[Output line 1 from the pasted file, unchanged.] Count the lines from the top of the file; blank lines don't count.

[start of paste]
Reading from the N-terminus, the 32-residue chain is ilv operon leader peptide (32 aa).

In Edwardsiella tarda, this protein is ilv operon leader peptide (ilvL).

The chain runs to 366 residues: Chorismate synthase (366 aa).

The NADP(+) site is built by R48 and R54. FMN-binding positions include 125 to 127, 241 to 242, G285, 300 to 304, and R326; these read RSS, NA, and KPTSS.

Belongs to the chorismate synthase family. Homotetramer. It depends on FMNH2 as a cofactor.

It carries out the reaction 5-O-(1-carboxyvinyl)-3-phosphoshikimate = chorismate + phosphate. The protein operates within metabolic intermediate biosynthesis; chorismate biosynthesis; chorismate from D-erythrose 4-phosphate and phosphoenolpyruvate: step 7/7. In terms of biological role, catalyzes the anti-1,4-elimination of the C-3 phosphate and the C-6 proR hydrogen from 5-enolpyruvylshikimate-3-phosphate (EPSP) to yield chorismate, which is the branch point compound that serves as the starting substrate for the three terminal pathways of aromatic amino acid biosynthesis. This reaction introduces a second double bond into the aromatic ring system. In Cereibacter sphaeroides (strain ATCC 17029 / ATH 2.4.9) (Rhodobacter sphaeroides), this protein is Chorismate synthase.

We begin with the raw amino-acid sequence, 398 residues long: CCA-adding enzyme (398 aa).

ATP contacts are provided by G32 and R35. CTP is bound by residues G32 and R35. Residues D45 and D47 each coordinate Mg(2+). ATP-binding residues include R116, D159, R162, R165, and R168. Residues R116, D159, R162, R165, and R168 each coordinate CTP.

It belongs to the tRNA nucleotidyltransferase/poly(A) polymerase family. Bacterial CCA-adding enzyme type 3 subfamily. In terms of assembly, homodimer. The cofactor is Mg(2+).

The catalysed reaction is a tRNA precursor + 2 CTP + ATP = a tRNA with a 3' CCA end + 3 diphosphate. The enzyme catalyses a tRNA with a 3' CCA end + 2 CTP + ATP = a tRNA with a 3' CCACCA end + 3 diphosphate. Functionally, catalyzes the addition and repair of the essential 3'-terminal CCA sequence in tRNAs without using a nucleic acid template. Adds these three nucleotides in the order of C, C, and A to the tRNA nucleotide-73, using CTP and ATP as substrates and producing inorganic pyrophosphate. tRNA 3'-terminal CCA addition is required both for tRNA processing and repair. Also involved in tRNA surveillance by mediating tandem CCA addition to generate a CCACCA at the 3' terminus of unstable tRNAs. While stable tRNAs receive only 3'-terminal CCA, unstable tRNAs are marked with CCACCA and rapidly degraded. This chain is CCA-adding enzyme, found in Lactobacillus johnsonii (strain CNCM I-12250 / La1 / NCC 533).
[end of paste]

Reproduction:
Reading from the N-terminus, the 32-residue chain is ilv operon leader peptide (32 aa).